Broadly speaking, the same sorts of things that make a good print magazine are what make a good digital magazine. What I mean by this is brevity from the writing staff and editors alongside novel ideas and themes from the senior staff to keep engaging new audiences.
When specifically referring to digital magazines, however, there are a host of unique challenges we’ve seen over the years.
One recurring issue is a tendency to over-saturate digital magazines with rich-media content like video, interactive assets, audio content and more.
The purpose of this content is, quite understandably, to add perceived value to a digital edition by, theoretically at least, providing the reader with a greater degree of utility. Striking the right balance between traditional written content and rich media is especially pertinent in the case of digital replicas, where rich media is usually employed as complementary content to existing written pieces.
Magazine readers will only go the extra mile to engage with rich media content if it is both relevant and builds upon said written content. Here’s an obvious illustration of this ideal balance: Consider an interactive map of Machu Picchu alongside a piece on sustainable tourism in Peru. This undeniably adds value to the existing piece by providing extra information in an aesthetic way.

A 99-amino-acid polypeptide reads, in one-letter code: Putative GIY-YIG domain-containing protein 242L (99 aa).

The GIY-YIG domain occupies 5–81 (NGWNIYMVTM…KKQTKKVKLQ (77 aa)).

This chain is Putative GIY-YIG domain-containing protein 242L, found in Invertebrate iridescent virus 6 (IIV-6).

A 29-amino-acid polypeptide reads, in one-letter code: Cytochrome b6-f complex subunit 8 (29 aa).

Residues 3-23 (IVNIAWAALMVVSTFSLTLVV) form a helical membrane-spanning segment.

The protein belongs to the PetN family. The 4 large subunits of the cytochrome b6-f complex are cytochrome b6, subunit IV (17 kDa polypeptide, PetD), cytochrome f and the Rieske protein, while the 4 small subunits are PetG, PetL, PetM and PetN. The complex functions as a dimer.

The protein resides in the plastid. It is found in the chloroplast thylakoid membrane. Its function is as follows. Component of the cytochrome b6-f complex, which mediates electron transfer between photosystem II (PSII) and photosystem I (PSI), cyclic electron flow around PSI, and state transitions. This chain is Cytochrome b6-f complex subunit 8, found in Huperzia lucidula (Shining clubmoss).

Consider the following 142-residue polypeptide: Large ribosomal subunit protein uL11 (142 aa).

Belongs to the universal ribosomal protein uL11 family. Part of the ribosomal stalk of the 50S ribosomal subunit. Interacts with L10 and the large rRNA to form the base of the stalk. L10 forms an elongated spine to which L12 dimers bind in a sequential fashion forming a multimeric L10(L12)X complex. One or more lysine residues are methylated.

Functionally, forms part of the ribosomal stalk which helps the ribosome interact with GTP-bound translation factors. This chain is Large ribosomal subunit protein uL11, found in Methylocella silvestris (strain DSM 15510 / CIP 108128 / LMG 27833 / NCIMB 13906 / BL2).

If you’re planning to have a magazine app, how intuitive, visually pleasing and functional the design is become paramount. This ranges from ensuring baseline best practice approaches, such as clearly signposting relevant categories and ensuring your social media feeds have a presence on the welcome page, to more elaborate examples.
One good example of the necessity of good functionality and intuitive design comes about when a magazine publisher decides to digitise their back issues. It’s worth mentioning that digital archives are an intensely useful way of migrating over existing print subscribers, for obvious reasons. However, in order to do this effectively, savvy publishers always provide excellent functionality such as being able to search for older editions; otherwise it’s something of a wasted venture.
Finally there’s pricing. While there’s still a great deal of debate about what constitutes the best model to monetize digital magazines, our experience is that the most basic pricing models are overwhelming the most successful. This is becoming a truism for subscription-based digital models in general (two of the most famous examples are Spotify and Netflix), so bear in mind that successful digital magazines usually employ, at the very most, two different subscription models.
There are of course exceptions to this, but the general trend is to keep costing simple for the consumer and not to build an elaborate hierarchy of subscription tiers unless you have a digital magazine elaborate enough in itself to justify elaborate pricing models.
About YUDU: YUDU are an app developer with over ten years’ experience in magazine publishing. YUDU's dynamic app environment allows publishers to push social media updates using a Social Wall, or to pull in feeds from blogging sites; it is so much more than an app! Clients include: Time Out, Institute of Directors, Williams F1 and Wiley.
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